Lee-Fendall House Museum & Garden
The mission is to promote historic preservation and education by preserving, rehabilitating, maintaining, and interpreting the Lee-Fendall House Museum, gardens, and collection, thus serving as a community resource for the city of Alexandria.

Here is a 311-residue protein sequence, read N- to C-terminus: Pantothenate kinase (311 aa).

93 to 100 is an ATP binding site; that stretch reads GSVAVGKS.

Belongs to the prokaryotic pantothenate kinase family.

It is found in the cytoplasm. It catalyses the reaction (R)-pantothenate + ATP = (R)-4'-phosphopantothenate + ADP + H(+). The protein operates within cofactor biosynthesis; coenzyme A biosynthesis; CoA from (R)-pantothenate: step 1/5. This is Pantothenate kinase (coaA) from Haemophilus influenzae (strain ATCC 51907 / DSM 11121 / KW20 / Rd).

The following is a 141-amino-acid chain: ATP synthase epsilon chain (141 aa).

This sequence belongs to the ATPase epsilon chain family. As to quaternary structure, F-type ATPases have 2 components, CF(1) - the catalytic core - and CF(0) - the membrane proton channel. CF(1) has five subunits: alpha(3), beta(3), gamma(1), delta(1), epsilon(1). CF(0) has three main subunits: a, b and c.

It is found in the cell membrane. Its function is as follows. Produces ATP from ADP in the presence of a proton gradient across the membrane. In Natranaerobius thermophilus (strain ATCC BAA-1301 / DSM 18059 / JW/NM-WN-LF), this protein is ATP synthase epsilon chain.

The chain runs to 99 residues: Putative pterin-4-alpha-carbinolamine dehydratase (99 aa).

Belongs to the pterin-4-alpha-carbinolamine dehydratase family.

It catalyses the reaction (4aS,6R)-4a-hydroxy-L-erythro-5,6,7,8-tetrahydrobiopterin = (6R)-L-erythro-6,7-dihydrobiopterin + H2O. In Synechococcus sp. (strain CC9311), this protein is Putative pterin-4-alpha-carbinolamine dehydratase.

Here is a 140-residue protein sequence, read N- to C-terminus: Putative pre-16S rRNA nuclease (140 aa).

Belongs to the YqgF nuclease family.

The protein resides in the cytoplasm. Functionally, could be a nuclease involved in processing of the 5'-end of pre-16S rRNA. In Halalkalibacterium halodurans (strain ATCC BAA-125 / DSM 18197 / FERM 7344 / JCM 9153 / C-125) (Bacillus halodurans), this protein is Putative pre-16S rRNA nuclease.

The Lee-Fendall House, located in Old Town Alexandria, Virginia, is a showcase of American history. Since its construction in 1785, the house has served as home to thirty-seven members of the Lee family (1785-1903), hundreds of convalescing Union soldiers during the American Civil War (1863-1865), Alexandria’s locally prominent Downham family (1903-1937), and one of our nation’s most controversial and significant 20th century labor leaders, John L. Lewis (1937-1969). Built as an urban plantation house in 1785 on its extant ½ acre lot, the vernacular “telescopic style” architecture is unique to urban communities, and not typical of other styles found in northern Virginia. The house was significantly renovated in 1850, preserving its original 1785 interior and exterior architectural features, but embellishing them with Greek Revival and Italianate elements. Listed in the National Register of Historic Places (state significance) and on the Virginia Landmarks Register, it is also a documented contributing feature to the National Historic Landmark District of Alexandria, Virginia.The Lee-Fendall House Museum & Garden today functions as a historic site and is open for public tours five days a week.